At least some of the embodiments presented above allow a set-top box or other media content receiving device to automatically extend a recording of a selected program or media event when the start of transmission or broadcast of the event has been delayed with little or no warning. In so doing, less user frustration due to partial recordings of favorite shows, movies, sporting events, and so on, is likely to result.

While several embodiments of the invention have been discussed herein, other implementations encompassed by the scope of the invention are possible. For example, while various embodiments have been described largely within the context of a satellite television set-top box, the design of other types of media content receivers, such as cable and terrestrial television set-top boxes, standalone DVRs, cellular telephones, PDAs, and desktop and laptop computers, that are capable of recording content for subsequent user consumption may employ various aspects of the systems and methods described above to similar effect. In addition, aspects of one embodiment disclosed herein may be combined with those of alternative embodiments to create further implementations of the present invention. Thus, while the present invention has been described in the context of specific embodiments, such descriptions are provided for illustration and not limitation. Accordingly, the proper scope of the present invention is delimited only by the following claims and their equivalents.

Claims

1. A method of extending a recording in a media content receiver of a media event that is delayed, the method comprising:

beginning a recording of media content at an expected start time for the media event based on a recording timer, wherein the recording timer indicates the expected start time and an expected end time for the media event;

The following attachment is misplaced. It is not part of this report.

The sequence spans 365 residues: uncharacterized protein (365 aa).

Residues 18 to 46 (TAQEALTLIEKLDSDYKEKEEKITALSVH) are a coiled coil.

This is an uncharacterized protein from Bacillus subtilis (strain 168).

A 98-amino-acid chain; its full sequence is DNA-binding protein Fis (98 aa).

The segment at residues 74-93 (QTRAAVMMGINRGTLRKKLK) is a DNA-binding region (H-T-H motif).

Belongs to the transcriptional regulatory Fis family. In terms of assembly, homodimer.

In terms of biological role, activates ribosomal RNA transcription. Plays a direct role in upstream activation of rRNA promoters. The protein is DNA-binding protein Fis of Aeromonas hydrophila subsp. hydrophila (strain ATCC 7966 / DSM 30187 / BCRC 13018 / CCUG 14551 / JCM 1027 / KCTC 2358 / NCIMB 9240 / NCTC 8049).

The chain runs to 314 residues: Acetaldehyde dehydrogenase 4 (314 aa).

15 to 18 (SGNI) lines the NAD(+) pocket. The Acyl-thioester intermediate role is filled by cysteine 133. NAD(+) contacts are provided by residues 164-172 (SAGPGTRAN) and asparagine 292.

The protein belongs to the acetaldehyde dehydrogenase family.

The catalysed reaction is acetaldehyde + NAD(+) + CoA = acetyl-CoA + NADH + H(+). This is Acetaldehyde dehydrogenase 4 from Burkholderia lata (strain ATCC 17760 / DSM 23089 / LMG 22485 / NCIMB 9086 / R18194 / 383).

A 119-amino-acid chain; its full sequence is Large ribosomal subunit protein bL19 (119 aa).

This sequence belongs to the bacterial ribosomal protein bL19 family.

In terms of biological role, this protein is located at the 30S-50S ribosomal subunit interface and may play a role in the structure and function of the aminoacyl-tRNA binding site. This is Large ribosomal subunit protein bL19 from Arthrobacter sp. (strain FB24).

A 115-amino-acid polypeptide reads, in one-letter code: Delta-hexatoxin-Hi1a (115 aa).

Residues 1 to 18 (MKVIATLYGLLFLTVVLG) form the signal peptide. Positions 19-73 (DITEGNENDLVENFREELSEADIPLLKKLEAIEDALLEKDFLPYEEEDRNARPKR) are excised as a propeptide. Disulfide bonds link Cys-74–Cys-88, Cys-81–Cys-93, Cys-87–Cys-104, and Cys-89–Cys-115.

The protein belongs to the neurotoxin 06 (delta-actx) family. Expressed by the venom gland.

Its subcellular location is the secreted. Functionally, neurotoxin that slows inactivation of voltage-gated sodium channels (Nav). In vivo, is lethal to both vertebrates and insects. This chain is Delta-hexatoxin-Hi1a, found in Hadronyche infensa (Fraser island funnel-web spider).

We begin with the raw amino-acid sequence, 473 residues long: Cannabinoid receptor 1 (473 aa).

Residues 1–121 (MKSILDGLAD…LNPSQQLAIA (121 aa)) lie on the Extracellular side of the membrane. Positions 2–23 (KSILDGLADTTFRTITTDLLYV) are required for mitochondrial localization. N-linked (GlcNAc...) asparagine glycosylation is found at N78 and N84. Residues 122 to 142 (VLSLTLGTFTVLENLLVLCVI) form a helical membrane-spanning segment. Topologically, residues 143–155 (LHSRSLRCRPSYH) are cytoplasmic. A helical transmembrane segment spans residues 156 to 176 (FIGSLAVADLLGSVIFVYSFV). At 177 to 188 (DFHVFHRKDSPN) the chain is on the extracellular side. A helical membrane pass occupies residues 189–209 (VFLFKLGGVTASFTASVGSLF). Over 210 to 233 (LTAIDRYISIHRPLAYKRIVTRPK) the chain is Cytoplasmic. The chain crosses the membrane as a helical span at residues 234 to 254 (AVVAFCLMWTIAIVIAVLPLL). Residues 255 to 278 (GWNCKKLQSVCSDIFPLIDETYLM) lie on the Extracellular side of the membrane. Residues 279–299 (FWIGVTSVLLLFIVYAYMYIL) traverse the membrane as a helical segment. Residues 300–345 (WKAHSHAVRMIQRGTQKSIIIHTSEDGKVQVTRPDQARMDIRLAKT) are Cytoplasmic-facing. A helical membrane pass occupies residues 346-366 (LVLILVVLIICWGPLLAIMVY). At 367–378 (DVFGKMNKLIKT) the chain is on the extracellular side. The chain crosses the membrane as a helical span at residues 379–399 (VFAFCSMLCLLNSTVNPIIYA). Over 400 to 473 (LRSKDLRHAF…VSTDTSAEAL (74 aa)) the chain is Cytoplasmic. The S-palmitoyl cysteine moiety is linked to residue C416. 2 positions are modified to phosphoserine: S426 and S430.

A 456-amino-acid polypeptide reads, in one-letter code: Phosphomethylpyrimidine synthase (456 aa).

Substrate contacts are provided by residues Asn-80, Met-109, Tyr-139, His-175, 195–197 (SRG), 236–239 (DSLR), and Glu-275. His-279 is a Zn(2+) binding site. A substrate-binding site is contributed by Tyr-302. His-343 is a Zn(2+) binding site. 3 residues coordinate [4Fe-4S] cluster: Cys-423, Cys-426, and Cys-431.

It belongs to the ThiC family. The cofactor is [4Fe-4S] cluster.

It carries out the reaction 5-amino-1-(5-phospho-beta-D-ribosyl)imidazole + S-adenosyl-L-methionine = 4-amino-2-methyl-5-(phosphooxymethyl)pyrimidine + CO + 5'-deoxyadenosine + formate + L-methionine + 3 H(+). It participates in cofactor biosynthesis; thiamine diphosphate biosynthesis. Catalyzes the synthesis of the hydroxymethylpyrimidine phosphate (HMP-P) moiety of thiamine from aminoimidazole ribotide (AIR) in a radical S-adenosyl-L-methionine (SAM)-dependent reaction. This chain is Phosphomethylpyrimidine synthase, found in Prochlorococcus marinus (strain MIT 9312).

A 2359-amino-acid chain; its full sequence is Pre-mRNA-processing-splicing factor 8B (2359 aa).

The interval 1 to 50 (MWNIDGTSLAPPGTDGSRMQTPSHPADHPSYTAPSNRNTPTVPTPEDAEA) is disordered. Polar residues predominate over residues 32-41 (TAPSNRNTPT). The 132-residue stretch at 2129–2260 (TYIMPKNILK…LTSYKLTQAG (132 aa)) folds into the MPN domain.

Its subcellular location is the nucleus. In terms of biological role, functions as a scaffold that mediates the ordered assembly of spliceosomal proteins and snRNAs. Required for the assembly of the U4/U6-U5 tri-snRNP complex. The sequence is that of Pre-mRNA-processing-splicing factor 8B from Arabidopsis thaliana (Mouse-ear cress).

after beginning the recording, analyzing the media content being recorded to determine an actual start time for the media event;
comparing the actual start time with the expected start time;
if the difference between the actual start time and the expected start time exceeds a predetermined value, adjusting the expected end time to extend the recording; and
ending the recording at the adjusted end time;
receiving metadata for the media event, wherein the metadata comprises a text data sample and an offset indicating a distance from a starting frame of the media event to a video frame of the media event associated with the text data sample;
wherein the media content being recorded comprises video frames and text data to be displayed with the video frames; and
wherein analyzing the media content being recorded comprises: comparing the text data of the media content being recorded against the text data sample; and if matching text data in the text data is found for the text data sample, determining a starting frame of the video frames of the media event using a video frame of the media content being recorded that is associated with the matching text data and the offset, and using a time stamp of the starting frame to determine the actual start time.

2. The method of claim 1, wherein:

adjusting the expected end time comprises adding the difference to the expected end time.

3. The method of claim 1, wherein:

comparing the text data of the media content being recorded against the text data sample is started at the expected start time of the media event.

4. The method of claim 1, wherein:

comparing the text data of the media content being recorded against the text data sample is started at the offset after the expected start time of the media event.

5. A method of extending a recording in a media content receiver of a media event that is delayed, the method further comprising:

beginning a recording of media content at an expected start time for the media event based on a recording timer, wherein the recording timer indicates the expected start time and an expected end time for the media event;